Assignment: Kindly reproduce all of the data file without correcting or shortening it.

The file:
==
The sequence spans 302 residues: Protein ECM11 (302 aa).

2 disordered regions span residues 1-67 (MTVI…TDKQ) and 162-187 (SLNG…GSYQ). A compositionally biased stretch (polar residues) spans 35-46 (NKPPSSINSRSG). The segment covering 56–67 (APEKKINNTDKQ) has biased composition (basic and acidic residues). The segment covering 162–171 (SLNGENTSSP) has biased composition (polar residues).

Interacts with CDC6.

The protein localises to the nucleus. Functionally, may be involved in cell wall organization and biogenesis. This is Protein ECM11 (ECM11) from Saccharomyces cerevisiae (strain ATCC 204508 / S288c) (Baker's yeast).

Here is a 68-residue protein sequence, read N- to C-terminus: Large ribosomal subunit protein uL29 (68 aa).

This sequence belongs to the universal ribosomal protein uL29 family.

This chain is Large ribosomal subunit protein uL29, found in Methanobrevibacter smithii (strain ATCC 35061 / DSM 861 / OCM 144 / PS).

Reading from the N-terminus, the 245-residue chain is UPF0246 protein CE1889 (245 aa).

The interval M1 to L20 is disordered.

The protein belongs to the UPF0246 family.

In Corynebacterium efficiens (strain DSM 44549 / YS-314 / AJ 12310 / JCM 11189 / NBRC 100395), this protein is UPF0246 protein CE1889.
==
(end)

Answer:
The sequence spans 302 residues: Protein ECM11 (302 aa).

2 disordered regions span residues 1-67 (MTVI…TDKQ) and 162-187 (SLNG…GSYQ). A compositionally biased stretch (polar residues) spans 35-46 (NKPPSSINSRSG). The segment covering 56–67 (APEKKINNTDKQ) has biased composition (basic and acidic residues). The segment covering 162–171 (SLNGENTSSP) has biased composition (polar residues).

Interacts with CDC6.

The protein localises to the nucleus. Functionally, may be involved in cell wall organization and biogenesis. This is Protein ECM11 (ECM11) from Saccharomyces cerevisiae (strain ATCC 204508 / S288c) (Baker's yeast).

Here is a 68-residue protein sequence, read N- to C-terminus: Large ribosomal subunit protein uL29 (68 aa).

This sequence belongs to the universal ribosomal protein uL29 family.

This chain is Large ribosomal subunit protein uL29, found in Methanobrevibacter smithii (strain ATCC 35061 / DSM 861 / OCM 144 / PS).

Reading from the N-terminus, the 245-residue chain is UPF0246 protein CE1889 (245 aa).

The interval M1 to L20 is disordered.

The protein belongs to the UPF0246 family.

In Corynebacterium efficiens (strain DSM 44549 / YS-314 / AJ 12310 / JCM 11189 / NBRC 100395), this protein is UPF0246 protein CE1889.